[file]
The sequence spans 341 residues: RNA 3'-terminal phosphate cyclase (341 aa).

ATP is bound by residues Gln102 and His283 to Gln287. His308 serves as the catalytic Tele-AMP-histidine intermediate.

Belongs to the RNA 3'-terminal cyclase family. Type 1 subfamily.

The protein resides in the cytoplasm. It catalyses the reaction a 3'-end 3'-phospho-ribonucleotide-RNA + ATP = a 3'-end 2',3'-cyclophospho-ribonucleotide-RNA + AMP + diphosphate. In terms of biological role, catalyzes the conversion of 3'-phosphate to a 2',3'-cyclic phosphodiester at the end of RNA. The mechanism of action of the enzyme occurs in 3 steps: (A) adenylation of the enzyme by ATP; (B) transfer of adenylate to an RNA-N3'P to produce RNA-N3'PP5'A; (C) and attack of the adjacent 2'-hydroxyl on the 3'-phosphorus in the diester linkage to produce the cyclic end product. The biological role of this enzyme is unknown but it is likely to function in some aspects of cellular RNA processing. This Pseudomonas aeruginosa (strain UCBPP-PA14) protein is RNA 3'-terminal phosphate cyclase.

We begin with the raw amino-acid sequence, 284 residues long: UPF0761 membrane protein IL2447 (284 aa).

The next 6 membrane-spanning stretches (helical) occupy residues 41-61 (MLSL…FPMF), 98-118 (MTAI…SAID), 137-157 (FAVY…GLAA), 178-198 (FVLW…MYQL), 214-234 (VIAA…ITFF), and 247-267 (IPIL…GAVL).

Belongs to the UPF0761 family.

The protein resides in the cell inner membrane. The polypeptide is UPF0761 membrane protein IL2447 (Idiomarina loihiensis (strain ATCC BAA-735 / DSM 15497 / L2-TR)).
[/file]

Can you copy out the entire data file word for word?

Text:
The sequence spans 341 residues: RNA 3'-terminal phosphate cyclase (341 aa).

ATP is bound by residues Gln102 and His283 to Gln287. His308 serves as the catalytic Tele-AMP-histidine intermediate.

Belongs to the RNA 3'-terminal cyclase family. Type 1 subfamily.

The protein resides in the cytoplasm. It catalyses the reaction a 3'-end 3'-phospho-ribonucleotide-RNA + ATP = a 3'-end 2',3'-cyclophospho-ribonucleotide-RNA + AMP + diphosphate. In terms of biological role, catalyzes the conversion of 3'-phosphate to a 2',3'-cyclic phosphodiester at the end of RNA. The mechanism of action of the enzyme occurs in 3 steps: (A) adenylation of the enzyme by ATP; (B) transfer of adenylate to an RNA-N3'P to produce RNA-N3'PP5'A; (C) and attack of the adjacent 2'-hydroxyl on the 3'-phosphorus in the diester linkage to produce the cyclic end product. The biological role of this enzyme is unknown but it is likely to function in some aspects of cellular RNA processing. This Pseudomonas aeruginosa (strain UCBPP-PA14) protein is RNA 3'-terminal phosphate cyclase.

We begin with the raw amino-acid sequence, 284 residues long: UPF0761 membrane protein IL2447 (284 aa).

The next 6 membrane-spanning stretches (helical) occupy residues 41-61 (MLSL…FPMF), 98-118 (MTAI…SAID), 137-157 (FAVY…GLAA), 178-198 (FVLW…MYQL), 214-234 (VIAA…ITFF), and 247-267 (IPIL…GAVL).

Belongs to the UPF0761 family.

The protein resides in the cell inner membrane. The polypeptide is UPF0761 membrane protein IL2447 (Idiomarina loihiensis (strain ATCC BAA-735 / DSM 15497 / L2-TR)).